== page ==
No coronavirus panic among working-class, less infection too
Published: 06:12 PM, 3 July 2020 Updated: 08:48 AM, 4 July 2020
There are no reports of floating, slum dwellers, or working-class people being affected by the coronavirus. Although there are no statistics on the number of infected people, it is believed that they are not affected by the epidemic due to their high immunity. Maybe that’s why there is no panic among the workers. As low-income people live in densely populated areas, the virus outbreaks are likely to increase the risk of infection and death. But no such news was found.
However, according to public health experts, the rate of infection among them cannot be determined due to non-testing. Besides, their body is more resistant to disease due to exposure to sun, wind, and soil and not being afraid of coronavirus. However, experts have suggested research into why or how low the rate of the virus infection is among low-income or working-class people.
Observing and talking to physically active people such as transport workers, slum dwellers, domestic workers, rickshaw pullers, or hawkers, it is seen that they do not follow most of the general hygiene rules like hand washing or wearing a mask in dealing with coronavirus.
Solaiman, a resident of Kurigram, has been pulling a rickshaw in the capital for the last eight years. Lives in a slum in Dhalpur of Jatrabari in the capital. Other times he does not use a mask but uses it when taking passengers in a rickshaw. However, it has also become quite dirty. Asked why he was using a dirty mask, he replied, “What will happen if wear a mask. We are poor people. Nothing will happen to us. Only use masks when there are passengers. Otherwise, they object to getting on the rickshaw.”
“No one in their slum was affected by coronavirus. Everyone is fine,” he added.
Mirpur Ward 8 Commissioner Kashem Mollah said his ward has Balur Mather slums, Jhilpar slums and zoo slums. He keeps track of them. “No one was affected by the coronavirus there,” he said.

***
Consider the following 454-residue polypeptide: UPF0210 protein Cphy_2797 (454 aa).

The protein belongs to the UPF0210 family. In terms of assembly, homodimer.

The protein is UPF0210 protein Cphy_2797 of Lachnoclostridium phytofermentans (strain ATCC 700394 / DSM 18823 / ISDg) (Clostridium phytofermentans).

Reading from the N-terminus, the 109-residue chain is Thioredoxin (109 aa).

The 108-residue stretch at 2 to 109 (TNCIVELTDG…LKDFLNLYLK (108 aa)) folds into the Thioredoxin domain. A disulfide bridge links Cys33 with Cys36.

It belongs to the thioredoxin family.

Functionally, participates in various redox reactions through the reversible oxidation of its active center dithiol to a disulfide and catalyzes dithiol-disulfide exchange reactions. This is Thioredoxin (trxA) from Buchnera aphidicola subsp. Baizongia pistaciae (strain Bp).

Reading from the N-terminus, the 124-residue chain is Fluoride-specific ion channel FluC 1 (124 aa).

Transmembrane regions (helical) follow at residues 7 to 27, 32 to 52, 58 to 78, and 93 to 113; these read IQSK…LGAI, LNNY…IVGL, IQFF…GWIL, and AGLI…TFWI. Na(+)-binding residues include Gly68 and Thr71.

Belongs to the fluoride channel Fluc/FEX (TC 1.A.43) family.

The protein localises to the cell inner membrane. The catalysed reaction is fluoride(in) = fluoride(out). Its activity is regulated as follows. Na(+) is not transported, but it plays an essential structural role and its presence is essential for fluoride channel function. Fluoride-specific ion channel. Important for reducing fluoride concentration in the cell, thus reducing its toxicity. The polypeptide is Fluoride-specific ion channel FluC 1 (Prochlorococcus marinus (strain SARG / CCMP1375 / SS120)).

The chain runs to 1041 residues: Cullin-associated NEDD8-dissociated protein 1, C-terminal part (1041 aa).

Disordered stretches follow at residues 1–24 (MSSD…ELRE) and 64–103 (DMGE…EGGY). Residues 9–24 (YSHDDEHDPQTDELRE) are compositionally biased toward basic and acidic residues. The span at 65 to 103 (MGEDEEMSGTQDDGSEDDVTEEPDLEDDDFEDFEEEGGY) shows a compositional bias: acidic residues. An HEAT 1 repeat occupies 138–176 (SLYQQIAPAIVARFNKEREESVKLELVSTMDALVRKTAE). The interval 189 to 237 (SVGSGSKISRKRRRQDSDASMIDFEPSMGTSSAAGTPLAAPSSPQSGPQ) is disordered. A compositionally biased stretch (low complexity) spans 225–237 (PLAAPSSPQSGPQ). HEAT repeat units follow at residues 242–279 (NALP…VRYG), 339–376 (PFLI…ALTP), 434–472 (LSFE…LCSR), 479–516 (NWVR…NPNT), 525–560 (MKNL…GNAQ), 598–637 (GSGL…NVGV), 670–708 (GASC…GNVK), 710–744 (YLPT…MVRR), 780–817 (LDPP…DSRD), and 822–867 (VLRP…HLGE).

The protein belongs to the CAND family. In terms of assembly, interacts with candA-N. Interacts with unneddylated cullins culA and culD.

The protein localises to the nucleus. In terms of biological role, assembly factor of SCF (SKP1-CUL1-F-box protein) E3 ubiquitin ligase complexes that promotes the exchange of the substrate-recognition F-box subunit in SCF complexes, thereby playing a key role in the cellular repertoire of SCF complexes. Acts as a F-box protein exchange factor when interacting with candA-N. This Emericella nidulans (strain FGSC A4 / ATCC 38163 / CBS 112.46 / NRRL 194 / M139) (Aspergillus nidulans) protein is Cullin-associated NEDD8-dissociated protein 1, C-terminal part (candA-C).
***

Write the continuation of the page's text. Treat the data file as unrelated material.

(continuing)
The slum of Dhalpur City Palli under ward 49 of South City Corporation (DSCC) of the capital is quite old and large. Badal Sardar, the commissioner of this ward, said that apart from the city rural slums, several areas in his ward are densely populated. “Many low-income people live here, however, none of them were affected by the virus,” he said.
While visiting the Kamalapur Titipara slum, which was recently gutted in a fire, revealed that no one was affected by the coronavirus there either. “We have to deal with dirt. Although the city corporation advised them to use masks, most of them do not follow,” said Prakash, a resident of the slum.
“We have 5-7 people in a room,” he also said, adding, “Even if we want to, it is not possible for us to maintain social distance in this densely populated slum. Even then no one here was infected.”
Dr. Lenin Chowdhury, a public health expert, said that physical activity, exposure to sun, wind and soil increases the body’s immunity to disease. Again, those who spend more time in air-conditioned places, eat food stored in the fridge, do less physical labor, have lower immunity. “These conditions apply to all viruses, not just Covid-19,” she added.
According to health experts, due to lack of awareness and ability, low-income people do not pay much attention to fever and cold. So maybe they are not knowing when they are being infected. Again, 80 percent of Covid-19 patients have no symptoms. Many are recovering. “no definite conclusion can be reached without research on this issue,” they said.
Professor Dr Nazrul Islam, former Vice-Chancellor of Bangabandhu Sheikh Mujib Medical University (BSMMU) and a member of the Advisory Committee on Covid-19, told Daily Bangladesh, “This requires research. Research is needed to find out if they have immunity.”
Due to their socio-economic and environmental status, they have already been infected with many types of viruses. They may have already been infected with a corona-related virus, he said, commenting that this is his own perspective.